In 1858 together with Rev. J.L. Brereton, Prebendary of Exeter Cathedral and Rector of West Buckland, he founded the Devon County School, situated on land between West Buckland and East Buckland donated by him from his North Devon estate centred at Filleigh. The school was intended to provide a top quality education to local boys, including therefore the sons of many of his tenant farmers; it continues today as West Buckland School, an independent private school. A marble bust of Earl Fortescue, sculpted in 1861 by Edward Bowring Stephens (1815–82), stands on the staircase of the school's Memorial Hall.

Marriage and progeny

Lord Fortescue married twice:

Death and succession

Fortescue died in September 1861, aged 78, and was succeeded by his eldest son from his first marriage, Hugh Fortescue, 3rd Earl Fortescue.

Sources

References

  1. ^ Debrett's Peerage, 1968, p.461
  2. ^ B. Hilton, A Mad, Bad and Dangerous People? (Oxford 2006) p. 205
  3. ^ E. A. Wasson, Whig Renaissance (Garland 1987) p. 64
  4. ^ M. Zarzeizny, 'Mmeteors that Enlighten the Earth (2012) p. 147
  5. ^ Fortescue, Hugh
  6. ^ R. Brown, Church and State in Modern Britain (2002) p. 236
  7. ^ B. Hilton, A Mad, Bad and Dangerous People? (Oxford 2006) p. 205 and p. 521-3
  8. ^ E. Wasson, A History of Modern Britain (2016) p. 141
  9. ^ Fortescue, Hugh
  10. ^ E. Pearce, Reform! (London 2003) p. 167 and p. 238
  11. ^ Quoted in E. Pearce, Reform! (London 2003) p. 284
  12. ^ Fortescue, Hugh
  13. ^ P. Gray, Famine, Land and Politics (1999) p. 20
  14. ^ E. Halevy, The Triumph of Reform (London 1961) p. 198
  15. ^ Lauder, R. op.cit. p.81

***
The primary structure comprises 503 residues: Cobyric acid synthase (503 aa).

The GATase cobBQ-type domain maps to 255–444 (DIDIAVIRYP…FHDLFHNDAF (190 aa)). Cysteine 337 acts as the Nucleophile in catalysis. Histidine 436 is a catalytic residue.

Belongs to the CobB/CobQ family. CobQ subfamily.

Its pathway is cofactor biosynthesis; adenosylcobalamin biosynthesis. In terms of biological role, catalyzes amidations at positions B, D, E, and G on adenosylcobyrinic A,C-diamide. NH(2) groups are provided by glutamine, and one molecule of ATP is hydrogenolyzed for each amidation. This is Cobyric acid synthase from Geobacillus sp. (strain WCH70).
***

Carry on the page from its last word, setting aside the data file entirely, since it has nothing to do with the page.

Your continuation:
Parliament of the United Kingdom Preceded bySir Edward Pellew, BtWilliam Devaynes Member of Parliament for Barnstaple 1804–1807 With: William DevaynesWilliam Taylor Succeeded byGeorge ThellussonWilliam Taylor Preceded byWilliam ShipleyScrope Bernard Member of Parliament for St Mawes 1807–1809 With: Scrope Bernard to 1808Earl Gower from 1808 Succeeded byScrope Bernard-MorlandEarl Gower Preceded byRichard GriffinLord George Grenville Member of Parliament for Buckingham 1812–1817 With: William Fremantle Succeeded byJames Hamilton StanhopeWilliam Henry Fremantle Preceded bySir Thomas Dyke-Acland, Bt Edmund Pollexfen Bastard Member of Parliament for Devon 1818–1820 With: Edmund Pollexfen Bastard Succeeded bySir Thomas Dyke-Acland, Bt Edmund Pollexfen Bastard Preceded byJohn FazakerleyJohn Peter Grant Member of Parliament for Tavistock 1820–1830 With: John Peter Grant to 1826Lord William Russell 1826–1830Lord Russell from 1830 Succeeded byLord John RussellLord Russell Preceded bySir Thomas Dyke Acland, BtEdmund Pollexfen Bastard Member of Parliament for Devon 1830–1832 With: Sir Thomas Dyke-Acland, Bt, to 1831Lord John Russell from 1831 Constituency abolished New constituency Member of Parliament for North Devon 1832–1839 With: Newton Fellowes to 1837Sir Thomas Dyke Acland, Bt from 1837 Succeeded byLewis BuckSir Thomas Dyke Acland, Bt Honorary titles Preceded byThe Earl Fortescue Lord Lieutenant of Devon 1839–1861 Succeeded byThe Duke of Somerset Vice-Admiral of Devon 1839–1861 Vacant Political offices Preceded byThe Earl of Mulgrave Lord Lieutenant of Ireland 1839–1841 Succeeded byThe Earl de Grey Preceded byThe Earl of Liverpool Lord Steward 1846–1850 Succeeded byThe Marquess of Westminster Peerage of Great Britain Preceded byHugh Fortescue Earl Fortescue 1841–1861 Succeeded byHugh Fortescue Baron Fortescue(writ in acceleration)(descended by acceleration) 1839–1859